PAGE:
Eastwood Red Special Reviews 5

Primarily a singer, I've been playing guitar for about 10 years, been in a band (drummer!), and have continued to record and play with other musicians on a non-professional basis. My styles range from folk to hard rock, with heavy power-pop leanings -- Big Star, not Green Day.

Bought at Truetone Music in Santa Monica, CA for $499.

One of the most versatile-sounding guitars I've ever had, the Red Special's three-pickup, six-switch setup doesn't lend itself to speedy changes. But the number of different sounds you can wrestle out of this guitar is staggering. Each pickup has an on-off switch, and each pickup can be put in or out of phase. It's like having a Telecaster, Stratocaster and SG with P-90s all in one guitar. It is lighter than most Fenders and very comfortable to wear on a strap, its very thin body makes it uncumbersome, and the heritage cherry on the one I own is gorgeous. The neck is a thick "baseball-bat" type which fills the hand, but I was delighted to find that it is very comfortable to play, even though my left hand is used to thin Telecaster and SG necks. As with every good guitar I've owned, this Red Special opens up whole new styles and approaches I had never explored. In my view, this instrument is best when it's somewhere between clean and dirty. The price was also very good consider how versatile this instrument is. The distinctive Brian May design will also make you stand out instantly from the hordes of Gibsons, Fenders, PRSes and Ibanezes out there.

The switching system that allows for such tonal versatility also means you'll have to do much fidgeting to get the sounds you want. There was another Red Special, a sunburst model, in that same store, and this one didn't feel nearly as good as the one I ended up buying. Strange how even lower-priced guitars are subject to the X-factor, "magic". The acoustic tone of this guitar is weaker than most electrics, which suggests that the resonance is not all that great. While I love the sounds coming out of it, it is not the loudest instrument on earth and is better at coming up with vintage, Queen-style, classic-rock tones than heavy modern high-gain rock. Finally, the distinctive visual statement of the guitar can also be a minus -- it might make you seem like a Brian May wannabe just because of how unique the guitar looks. I also find it easier to vibrato and bend strings on my Les Paul and SG than on this Red Special -- I think the frets are a tad on the low side. The vibrato arm is not all that powerful and offers even less bending ability than the one on a Strat; don't expect to be able to even bend up or down a half tone -- its only function is to gently shake a note.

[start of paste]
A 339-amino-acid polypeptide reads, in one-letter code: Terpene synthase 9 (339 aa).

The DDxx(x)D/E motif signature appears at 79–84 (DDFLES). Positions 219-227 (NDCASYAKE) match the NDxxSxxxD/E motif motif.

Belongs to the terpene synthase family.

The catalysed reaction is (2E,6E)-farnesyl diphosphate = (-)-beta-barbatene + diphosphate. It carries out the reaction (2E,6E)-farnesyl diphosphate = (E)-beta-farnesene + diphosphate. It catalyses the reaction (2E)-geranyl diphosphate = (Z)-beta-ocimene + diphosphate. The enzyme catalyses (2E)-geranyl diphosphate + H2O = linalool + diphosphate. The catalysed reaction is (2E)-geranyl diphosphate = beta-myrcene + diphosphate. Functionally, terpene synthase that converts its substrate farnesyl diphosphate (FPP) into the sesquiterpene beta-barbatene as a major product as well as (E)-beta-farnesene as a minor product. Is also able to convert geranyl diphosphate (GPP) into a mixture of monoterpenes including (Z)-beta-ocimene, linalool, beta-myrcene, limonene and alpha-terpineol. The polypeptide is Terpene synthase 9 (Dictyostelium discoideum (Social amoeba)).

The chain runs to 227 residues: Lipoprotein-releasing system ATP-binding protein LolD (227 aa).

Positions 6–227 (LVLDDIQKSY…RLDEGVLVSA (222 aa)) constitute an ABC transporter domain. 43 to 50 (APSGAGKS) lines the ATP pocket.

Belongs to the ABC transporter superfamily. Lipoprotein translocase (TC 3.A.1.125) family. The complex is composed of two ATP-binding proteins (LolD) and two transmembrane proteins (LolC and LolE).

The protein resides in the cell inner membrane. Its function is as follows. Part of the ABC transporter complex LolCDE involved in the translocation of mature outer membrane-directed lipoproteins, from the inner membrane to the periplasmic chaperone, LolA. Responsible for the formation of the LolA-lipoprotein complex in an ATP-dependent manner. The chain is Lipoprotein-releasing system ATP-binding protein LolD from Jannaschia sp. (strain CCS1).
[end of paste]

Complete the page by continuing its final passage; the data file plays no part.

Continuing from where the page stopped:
Looks and feels great so far. Flawless finish, aged binding, set-neck construction, feels like an instrument farther up the price range.

The Brian May model has gone through several companies, including a Burns model several years back. I don't know how this instrument compares with the current, more expensive Brian May brand, but I'm simply very happy with the Eastwood Red Special as it is. Its sonic versatility leaves all other instruments in this price range in the dust, and the build quality and visual appeal can compete with higher-end guitars. Really, my only worries are the vibrato unit (a vulnerable point with Strats) and whether the six switches would remain responsive. Other than that, this guitar may be in line to become my main stage guitar thanks to its sheer range of sounds and comfortable feel.

Derek Mok rated this unit 5 on 2007-10-05.

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